Their son, Cole, has Celiac disease, an extreme allergy to gluten that results in vomiting, diarrhea and bloating which can not be relieved by medication. With the expanding awareness of Celiac disease and access to gluten-free products, their dinnertime has become a lot easier.

Peggy Nigro, Cole’s mother, became emotional when recalling how her ill her son was before he was diagnosed and how it ravaged her family. “He would spend his nights throwing up and he lost so much weight.”

The entire Nigro family eats a gluten-free diet in support of Cole. “When you’re not supposed to eat gluten, it’s in places that you don’t expect,” she said. “They just want to be like everyone else.”

Infographic made by Catherine Bonke using

Gluten is a protein that is found in wheat, barley and rye and is the cause of Celiac disease, an autoimmune disorder that results in the flattening of the villi, tiny-finger like structures in the small intestine, which makes gluten difficult to digest. Celiac disease causes bloating, constipation, diarrhea, vomiting, weight-loss, anemia and fatigue, among other symptoms.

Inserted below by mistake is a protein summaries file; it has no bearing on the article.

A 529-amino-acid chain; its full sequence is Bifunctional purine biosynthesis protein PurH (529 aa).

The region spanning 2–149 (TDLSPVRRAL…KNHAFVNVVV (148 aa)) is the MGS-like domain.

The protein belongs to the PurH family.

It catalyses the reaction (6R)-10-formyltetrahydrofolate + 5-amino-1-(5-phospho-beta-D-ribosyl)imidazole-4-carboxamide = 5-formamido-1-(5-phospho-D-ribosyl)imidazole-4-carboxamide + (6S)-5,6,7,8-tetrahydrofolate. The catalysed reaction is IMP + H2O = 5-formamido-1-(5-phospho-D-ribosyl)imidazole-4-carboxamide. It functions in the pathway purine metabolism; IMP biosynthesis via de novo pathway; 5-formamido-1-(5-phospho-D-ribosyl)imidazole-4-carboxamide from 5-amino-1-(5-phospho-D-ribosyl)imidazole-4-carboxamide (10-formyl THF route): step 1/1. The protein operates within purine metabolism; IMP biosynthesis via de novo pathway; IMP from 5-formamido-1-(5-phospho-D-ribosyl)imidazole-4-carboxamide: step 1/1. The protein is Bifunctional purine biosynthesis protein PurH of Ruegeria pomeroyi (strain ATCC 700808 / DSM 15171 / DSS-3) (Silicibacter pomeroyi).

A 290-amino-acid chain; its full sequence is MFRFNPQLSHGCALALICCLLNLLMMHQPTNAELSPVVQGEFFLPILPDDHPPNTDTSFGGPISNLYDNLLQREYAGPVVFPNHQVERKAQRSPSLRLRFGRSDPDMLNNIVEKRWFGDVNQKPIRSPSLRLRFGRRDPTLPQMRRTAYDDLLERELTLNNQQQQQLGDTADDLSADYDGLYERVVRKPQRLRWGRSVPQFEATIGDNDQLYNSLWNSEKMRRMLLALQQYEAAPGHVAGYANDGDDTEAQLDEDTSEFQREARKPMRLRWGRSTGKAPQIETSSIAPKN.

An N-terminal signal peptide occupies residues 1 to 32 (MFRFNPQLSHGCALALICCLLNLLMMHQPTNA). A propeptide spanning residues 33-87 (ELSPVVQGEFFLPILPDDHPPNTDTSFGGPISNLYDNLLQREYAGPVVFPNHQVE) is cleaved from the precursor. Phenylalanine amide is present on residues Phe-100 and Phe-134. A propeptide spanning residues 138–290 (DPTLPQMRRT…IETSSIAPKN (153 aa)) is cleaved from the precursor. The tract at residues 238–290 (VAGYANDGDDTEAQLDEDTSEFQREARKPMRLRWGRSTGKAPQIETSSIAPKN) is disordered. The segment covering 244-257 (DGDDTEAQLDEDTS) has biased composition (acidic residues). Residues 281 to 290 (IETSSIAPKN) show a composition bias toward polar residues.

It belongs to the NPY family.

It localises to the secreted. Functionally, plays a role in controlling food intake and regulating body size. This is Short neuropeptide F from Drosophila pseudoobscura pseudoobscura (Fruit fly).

Another condition that has also been responsible for fueling this trend. It’s a self-diagnosed disorder called Non-Celiacs Gluten Sensitivity. It’s a disorder that has been researched extensively, but has caused a disagreement in the scientific community. Patients believed to have NCGS experience bloating, cramps and other gastrointestinal issues, but not to the same extreme as those with Celiacs.

“When doctors diagnose a gluten-sensitivity there is no real criteria to go on except for the patients symptoms, a lot of people might take it as someone overreacting,” said Courtney April, a graduate student in Nutrition at Stony Brook University. “But as a future dietician, I would never blow off someone’s symptoms and not talk about it.”

Some researchers have disputed the legitimacy of NCGS, saying that people must just be hopping on the newest dieting trend. Peter Gibson and Jessica Biesiekierski, researchers from Monash University in Australia completed an experiment in 2011 that tested 37 subjects with NCGS and irritable bowel syndrome and put them on a low FODMAP diet for two weeks. FODMAP stands for Fermentable Olio-Di-Monosaccharides and Polyols, which in so many words describes a diet that is high in the carbohydrates found in processed sugars, lactose, wheat, legumes and some fruit.

All participants expressed that their symptoms improved after consuming the low FODMAP diet. After one week, they split the patients up into a high gluten group, a low gluten group and a control group. All three groups expressed that their symptoms worsened, even the control group that maintained the low FODMAP diet.